Since nothing on my plate can come off my plate, my strategy needed to focus on approach and execution. The solution came to me yesterday and was nothing less than shocking. SHOCKING.
I’ve looked at the problem from every angle and it seems the antidote to crazy pants is:
I know. I was stunned, too. And not because men aren’t capable of effective thought. They certainly are. I know my husband is. He spends his days looking at financial problems and questions from all angles, performing analyses that defy explanation (to me, anyway) and developing sound solutions. Good thinking to be sure. But traditionally, man-thinking has not been effective when applied to the many jobs of motherhood. Man thinking is linear and logical. Motherhood necessitates keeping many balls in the air and one’s hands in many pots. BUT, in times of impending crazy pants, I now believe thinking like a man is the only answer.
My husband, that darling, exceedingly left-brained man, has a saying. “Do one thing at a time, do it very well, and then move on to the next.” And it was within this motto that I found the answer. There is beauty in its very simplicity, isn’t there?
After I let this idea settle for a bit, I noticed my breathing was slower and I could no longer feel my heart beating in my chest. It was working already. For now, whenever possible, I will turn off my natural tendency to multi-task to the extreme and simply focus on the task right in front of me. I will complete that task thoroughly and to the best of my ability. And then, I will move on to the next.
My crazy pants will be relegated to the back corner of the closet where they should be. Back with the blouse that looks cute on the hanger but goes all wrong on my body and that skirt that really is just too short for a 40-something mom, regardless of whether or not she has good legs.
Wish me luck. I will report back.

Sunday, April 14, 2013


I’m a big fan of middles. The cream filling of an Oreo cookie? Obviously the best part. So much so that I tend to go double stuff over original. The middle of a sandwich is where you find all the good stuff. The custard filling in a Boston crème donut.  Happy medium. Being centered. All of these things make it sound like the middle is a fabulous place to be. And it can be.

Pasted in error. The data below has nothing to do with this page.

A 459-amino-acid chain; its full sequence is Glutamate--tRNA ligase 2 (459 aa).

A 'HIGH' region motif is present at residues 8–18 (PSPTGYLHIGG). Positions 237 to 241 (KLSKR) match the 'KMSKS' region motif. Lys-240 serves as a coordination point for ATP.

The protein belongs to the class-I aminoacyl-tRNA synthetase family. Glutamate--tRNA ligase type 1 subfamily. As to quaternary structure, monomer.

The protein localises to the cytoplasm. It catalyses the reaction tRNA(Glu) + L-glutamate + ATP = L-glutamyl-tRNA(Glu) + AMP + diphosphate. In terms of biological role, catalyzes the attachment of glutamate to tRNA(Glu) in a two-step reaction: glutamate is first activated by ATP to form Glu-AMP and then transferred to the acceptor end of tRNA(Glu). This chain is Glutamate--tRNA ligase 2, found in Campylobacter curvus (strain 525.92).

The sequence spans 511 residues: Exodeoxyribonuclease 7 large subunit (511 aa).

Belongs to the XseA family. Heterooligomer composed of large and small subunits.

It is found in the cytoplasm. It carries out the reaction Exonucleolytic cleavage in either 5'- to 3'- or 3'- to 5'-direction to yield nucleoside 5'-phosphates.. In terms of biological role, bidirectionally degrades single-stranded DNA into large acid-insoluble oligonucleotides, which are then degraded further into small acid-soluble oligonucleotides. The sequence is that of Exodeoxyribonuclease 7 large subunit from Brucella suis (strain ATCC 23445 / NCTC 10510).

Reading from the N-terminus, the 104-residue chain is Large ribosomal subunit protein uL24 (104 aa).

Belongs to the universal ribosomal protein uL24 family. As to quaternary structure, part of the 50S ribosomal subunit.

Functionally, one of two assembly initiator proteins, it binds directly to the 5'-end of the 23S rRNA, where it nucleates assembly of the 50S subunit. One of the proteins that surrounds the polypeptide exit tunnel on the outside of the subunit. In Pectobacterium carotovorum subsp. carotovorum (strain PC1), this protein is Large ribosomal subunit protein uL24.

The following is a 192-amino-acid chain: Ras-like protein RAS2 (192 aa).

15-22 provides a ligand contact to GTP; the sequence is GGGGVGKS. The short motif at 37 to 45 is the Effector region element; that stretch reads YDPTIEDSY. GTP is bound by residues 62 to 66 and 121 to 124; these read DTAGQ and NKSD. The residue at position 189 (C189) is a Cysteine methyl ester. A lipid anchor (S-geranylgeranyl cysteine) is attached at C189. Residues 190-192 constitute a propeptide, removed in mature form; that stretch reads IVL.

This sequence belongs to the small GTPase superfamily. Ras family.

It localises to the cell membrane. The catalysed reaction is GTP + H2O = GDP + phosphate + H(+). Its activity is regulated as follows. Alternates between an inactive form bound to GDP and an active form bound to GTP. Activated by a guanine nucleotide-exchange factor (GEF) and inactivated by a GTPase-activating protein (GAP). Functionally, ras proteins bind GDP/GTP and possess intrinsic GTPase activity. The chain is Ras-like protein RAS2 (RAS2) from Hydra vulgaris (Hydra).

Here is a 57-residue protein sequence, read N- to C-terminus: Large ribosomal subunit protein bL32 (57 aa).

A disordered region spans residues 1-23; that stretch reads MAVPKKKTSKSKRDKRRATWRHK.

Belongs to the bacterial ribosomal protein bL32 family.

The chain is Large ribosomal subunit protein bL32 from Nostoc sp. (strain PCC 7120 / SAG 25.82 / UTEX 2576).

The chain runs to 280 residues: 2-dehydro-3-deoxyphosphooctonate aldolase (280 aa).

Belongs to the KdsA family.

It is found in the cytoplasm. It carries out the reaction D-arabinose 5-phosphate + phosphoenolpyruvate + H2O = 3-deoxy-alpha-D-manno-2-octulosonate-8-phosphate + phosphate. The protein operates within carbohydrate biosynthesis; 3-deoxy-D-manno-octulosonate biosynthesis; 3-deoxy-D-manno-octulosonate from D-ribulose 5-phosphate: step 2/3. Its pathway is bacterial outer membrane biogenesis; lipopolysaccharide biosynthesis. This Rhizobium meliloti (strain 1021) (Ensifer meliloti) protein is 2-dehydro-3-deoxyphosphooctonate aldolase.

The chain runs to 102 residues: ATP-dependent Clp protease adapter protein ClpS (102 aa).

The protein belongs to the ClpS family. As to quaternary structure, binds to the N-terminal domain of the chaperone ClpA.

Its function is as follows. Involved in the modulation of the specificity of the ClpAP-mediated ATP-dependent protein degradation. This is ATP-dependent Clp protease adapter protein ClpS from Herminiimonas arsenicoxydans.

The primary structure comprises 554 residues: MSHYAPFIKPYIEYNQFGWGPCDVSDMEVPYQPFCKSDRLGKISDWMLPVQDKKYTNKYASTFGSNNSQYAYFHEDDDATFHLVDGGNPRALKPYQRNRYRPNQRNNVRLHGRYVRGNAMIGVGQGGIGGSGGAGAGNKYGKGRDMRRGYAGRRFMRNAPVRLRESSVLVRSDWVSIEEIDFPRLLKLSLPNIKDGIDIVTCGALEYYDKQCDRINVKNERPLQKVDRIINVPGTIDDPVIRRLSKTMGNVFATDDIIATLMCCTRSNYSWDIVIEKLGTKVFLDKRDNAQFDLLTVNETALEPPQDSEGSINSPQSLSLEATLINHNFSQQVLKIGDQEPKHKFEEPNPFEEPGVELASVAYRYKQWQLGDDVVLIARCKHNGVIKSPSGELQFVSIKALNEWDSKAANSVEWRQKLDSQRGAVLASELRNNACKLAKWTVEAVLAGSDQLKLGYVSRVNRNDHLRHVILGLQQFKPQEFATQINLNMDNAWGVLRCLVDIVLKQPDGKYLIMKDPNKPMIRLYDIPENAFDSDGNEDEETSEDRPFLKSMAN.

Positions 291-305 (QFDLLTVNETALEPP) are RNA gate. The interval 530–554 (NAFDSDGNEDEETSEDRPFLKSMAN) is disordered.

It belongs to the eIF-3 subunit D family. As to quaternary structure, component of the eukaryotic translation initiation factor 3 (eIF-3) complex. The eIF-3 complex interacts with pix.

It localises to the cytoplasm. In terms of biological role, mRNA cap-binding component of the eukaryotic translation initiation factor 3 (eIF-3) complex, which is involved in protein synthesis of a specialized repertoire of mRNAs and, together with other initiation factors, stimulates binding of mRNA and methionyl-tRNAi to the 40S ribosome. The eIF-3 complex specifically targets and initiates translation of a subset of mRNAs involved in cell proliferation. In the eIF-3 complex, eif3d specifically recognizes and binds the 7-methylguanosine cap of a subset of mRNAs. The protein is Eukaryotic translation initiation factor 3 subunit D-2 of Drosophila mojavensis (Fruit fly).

But, being in the middle can also have a downside. The middle seat on an airplane for instance. Ugh. And I don’t think it’s just because I have an outsized horror of being trapped between two strangers and forced to make awkward conversation while fighting back a certainty that the plane will plunge from the sky at any moment.
It seems to me that being a middle child combines both the best and worst parts of being in the middle. I’m not a middle child, but I do have one. My Sunshine Bean. Smack in the middle – 16 months younger than the Professor and 19 months older than Pinky. Almost exactly in the center.
Neither my husband nor I have any experience being a middle child. We are both from two-kid families. He’s the oldest. I’m the youngest. There wasn’t a middle. He was actually not only the first child born to his parents, but the first grandchild on both sides and the first great-grandchild. I picture his arrival as akin to the scene in The Lion King where Simba is presented to all of the animals in the jungle as the future king. Yeah. On the other hand, I was the second kid, 8th grandchild on one side, 3rd on the other, and something like the millionth great-grandchild. In other words, not such a big deal J But still, not the middle.
Being in the middle means you’re never the first nor the last to do anything. The Professor will always do things first. He was the first to go to preschool and now kindergarten. And because they are so close in age, Sunshine is right on his tails. Her firsts happen the very next year. And Pinky. She’s my baby (but don’t tell her, she is convinced she’s a “big girl” and will fight you on it J). Her firsts are bittersweet because they are the last time we’ll experience them.
 As parents, I feel it’s extremely important that we make sure Sunshine’s firsts are just as big a deal as the Professor’s or Pinky’s. Because they’re HERS. Her first time doing something big. Her milestones. And they’re special each and every time. Because they are hers. Because she is special.
Sunshine is perfectly suited to be the middle child in our family. She’s the glue. The first one to settle a dispute or soothe hurt feelings. She’s everybody’s best friend, letting the Professor teach her things (and acting very impressed with his knowledge) and taking care of Pinky as much as she’ll let her. Her naturally sweet and sunny disposition make her an enormous asset to our family. They also mean she can be overshadowed.
It’s my job as the mommy of this bunch of beans to make sure everyone shines. Not in an “everything you do is perfect and wonderful and you, my creation, are without flaw.” But in a way where each child comes to know what makes him or her special and unique and learns to appreciate and value those things. Sunshine’s things don’t shout as loud as her brother’s or her sister’s. And I can’t imagine our family without them. I can’t imagine us without our very own sweet and delectable center.
Our Sunshine.

Tuesday, April 9, 2013